Deputy Niall Collins: Unlike Fine Gael, Fianna Fail would not be taking a hard line on a possible coalition with Sinn Fein, if the numbers added up
WHILE the two main political parties are playing up hopes of a high turnout in this Friday's election, privately, “there is a real fear of voter apathy seeing Independents and smaller parties making gains”.
Informed sources have cited the hospital and housing crises as reasons Fine Gael and Fianna Fail may lose seats this Friday.
Fianna Fail front-bencher Niall Collins is hoping his party will increase its seats from 12 to 15 while Senator Maria Byrne is expecting her party, Fine Gael, to increase its vote in the election in which 150,00 are eligible to vote.
As election day approaches, city candidates are doing all they can to maximise their vote.
Ahead of polling day, the Leader has learned that the number of people eligible to vote in City West has grown by 3,000 in five years.
There are suggestions people not actually residing in the area have been registered to addresses in the city centre.
Meanwhile, Sinn Fein's Maurice Quinlivan has hit out at Fine Gael bosses who have ordered their councillors not to work with Sinn Fein.
The Limerick city TD slammed the ruling party for their “nerve” and insisted: “Our voters will not be treated as second class citizens.”
Sinn Fein is running seven candidates in Limerick at this Friday’s local election, and in theory could be the kingmakers of the new council, which is destined to remain under no overall control.
Voters here will also be asked to vote in European elections, as well as the divorce referendum and a plebiscite on plans for a directly elected mayor.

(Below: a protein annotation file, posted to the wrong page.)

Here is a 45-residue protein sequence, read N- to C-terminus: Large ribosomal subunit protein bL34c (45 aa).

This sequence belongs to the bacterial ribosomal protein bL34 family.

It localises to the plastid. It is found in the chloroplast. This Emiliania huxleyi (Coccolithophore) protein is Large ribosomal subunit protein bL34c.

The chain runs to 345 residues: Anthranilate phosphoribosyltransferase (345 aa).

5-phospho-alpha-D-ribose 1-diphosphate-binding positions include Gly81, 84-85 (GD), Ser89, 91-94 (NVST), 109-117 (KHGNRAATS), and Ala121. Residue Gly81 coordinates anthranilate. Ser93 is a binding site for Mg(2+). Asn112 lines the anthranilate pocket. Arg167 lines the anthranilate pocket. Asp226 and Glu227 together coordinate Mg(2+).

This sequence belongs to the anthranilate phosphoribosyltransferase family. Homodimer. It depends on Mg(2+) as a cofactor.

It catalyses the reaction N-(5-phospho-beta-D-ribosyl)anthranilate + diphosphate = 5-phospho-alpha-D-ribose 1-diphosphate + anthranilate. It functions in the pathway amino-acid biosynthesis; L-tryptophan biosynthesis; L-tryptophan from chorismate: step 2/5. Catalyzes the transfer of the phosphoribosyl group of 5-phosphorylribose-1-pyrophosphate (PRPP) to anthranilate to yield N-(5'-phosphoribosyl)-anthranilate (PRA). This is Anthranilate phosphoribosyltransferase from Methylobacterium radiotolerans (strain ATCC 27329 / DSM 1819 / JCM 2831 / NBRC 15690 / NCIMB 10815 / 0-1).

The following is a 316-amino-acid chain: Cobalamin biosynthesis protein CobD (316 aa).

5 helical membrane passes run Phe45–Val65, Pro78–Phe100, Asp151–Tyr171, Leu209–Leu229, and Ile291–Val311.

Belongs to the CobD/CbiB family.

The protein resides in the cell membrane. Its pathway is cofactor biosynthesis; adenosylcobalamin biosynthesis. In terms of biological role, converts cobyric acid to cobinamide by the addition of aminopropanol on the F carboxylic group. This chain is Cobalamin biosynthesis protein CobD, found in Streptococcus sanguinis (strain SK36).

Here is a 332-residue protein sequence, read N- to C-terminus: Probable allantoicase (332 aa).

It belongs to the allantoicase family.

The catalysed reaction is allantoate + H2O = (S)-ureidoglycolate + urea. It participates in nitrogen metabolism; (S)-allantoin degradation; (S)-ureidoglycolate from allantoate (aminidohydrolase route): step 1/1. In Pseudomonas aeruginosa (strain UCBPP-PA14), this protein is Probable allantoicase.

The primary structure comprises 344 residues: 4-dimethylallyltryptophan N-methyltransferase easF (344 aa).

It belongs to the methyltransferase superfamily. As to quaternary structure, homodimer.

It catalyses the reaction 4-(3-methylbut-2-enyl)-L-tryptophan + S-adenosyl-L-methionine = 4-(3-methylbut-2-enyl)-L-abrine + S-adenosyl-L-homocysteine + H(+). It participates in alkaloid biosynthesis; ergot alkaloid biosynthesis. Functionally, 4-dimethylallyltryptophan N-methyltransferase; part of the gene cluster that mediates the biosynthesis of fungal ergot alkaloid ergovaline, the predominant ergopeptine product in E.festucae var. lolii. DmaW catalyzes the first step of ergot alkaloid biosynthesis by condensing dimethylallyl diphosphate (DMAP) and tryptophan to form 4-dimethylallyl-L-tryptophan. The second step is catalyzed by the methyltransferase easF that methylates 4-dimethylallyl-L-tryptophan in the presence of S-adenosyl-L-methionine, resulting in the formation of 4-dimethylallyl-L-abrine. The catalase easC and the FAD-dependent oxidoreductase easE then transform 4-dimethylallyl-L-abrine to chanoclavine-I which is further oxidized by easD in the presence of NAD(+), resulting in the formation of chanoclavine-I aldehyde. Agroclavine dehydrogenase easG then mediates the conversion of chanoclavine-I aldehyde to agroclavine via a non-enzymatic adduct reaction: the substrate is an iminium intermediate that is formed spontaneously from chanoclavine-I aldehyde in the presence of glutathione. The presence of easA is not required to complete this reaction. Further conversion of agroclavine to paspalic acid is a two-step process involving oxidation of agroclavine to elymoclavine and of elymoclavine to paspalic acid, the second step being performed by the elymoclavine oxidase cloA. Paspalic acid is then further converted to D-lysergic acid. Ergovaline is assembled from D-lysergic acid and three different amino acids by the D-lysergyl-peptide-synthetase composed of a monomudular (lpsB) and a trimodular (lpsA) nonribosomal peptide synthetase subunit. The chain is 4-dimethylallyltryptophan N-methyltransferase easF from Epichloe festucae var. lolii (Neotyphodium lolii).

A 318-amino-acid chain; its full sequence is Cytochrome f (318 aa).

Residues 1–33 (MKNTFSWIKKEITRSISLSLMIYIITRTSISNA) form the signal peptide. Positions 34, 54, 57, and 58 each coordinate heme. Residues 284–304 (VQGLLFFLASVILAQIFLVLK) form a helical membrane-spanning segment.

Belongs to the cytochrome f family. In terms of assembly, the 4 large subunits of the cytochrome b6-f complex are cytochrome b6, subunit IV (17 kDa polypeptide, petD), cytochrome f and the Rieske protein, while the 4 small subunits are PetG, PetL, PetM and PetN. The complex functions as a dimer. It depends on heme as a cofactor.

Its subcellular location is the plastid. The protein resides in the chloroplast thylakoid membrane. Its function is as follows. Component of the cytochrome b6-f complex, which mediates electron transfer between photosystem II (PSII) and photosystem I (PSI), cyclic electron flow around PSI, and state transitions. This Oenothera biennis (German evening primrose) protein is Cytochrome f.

While Fine Gael has slammed the door on a Sinn Fein coalition, Fianna Fail has not ruled it out, with local TD Niall Collins saying it “would not take as hard a line” – although he acknowledged the numbers may not add up.
In a letter issued to Fine Gael party officials this week, general secretary Tom Curran set guidelines for post-election negotiations with other parties, insisting any Sinn Fein deal “is not allowed.”
But Mr Quinlivan, who topped the City North poll in 2014, said: “People will decide on Friday who they want to vote for, and our voters are as much valued as any other voters. The fact Fine Gael think they can say their councillors won’t deal with ours won’t fly anyway, because I know when the votes are counted, when they realise how many are elected, that’s when councils across the State make decisions.”
The move could put Fianna Fail – seeking to go from 12 to 15 members in Limerick – in a strong position to lead the 40-member administration. It comes with cracks showing among the grand coalition of the two main parties in the last days of the council.
Mr Collins said: “It will be decided after the election. That’s probably a decision the group of councillors would have to make. But if you’re asking my opinion, it will most likely be a combination of Fianna Fail and Fine Gael again.”
But Mr Quinlivan has predicted in the metropolitan district at least, Fine Gael and Fianna Fail will not even be able to cobble together a working majority, adding: “They’ll have to exclude themselves for five years – or get on with the people who are elected.”
Fine Gael Senator Maria Byrne says there has been a “positive response” on the doors across Limerick, with the party aiming to increase its share of the vote, at least in the metropolitan district.
As for the rest of the council, she said: “You’d always be working hard to increase the numbers, but at the end of the day, until the ballots open, you just don’t know. There are very large fields. There is an average of 18 to 21 people running in most metropolitan areas.”
She is confident the mayoral plebiscite will be passed.
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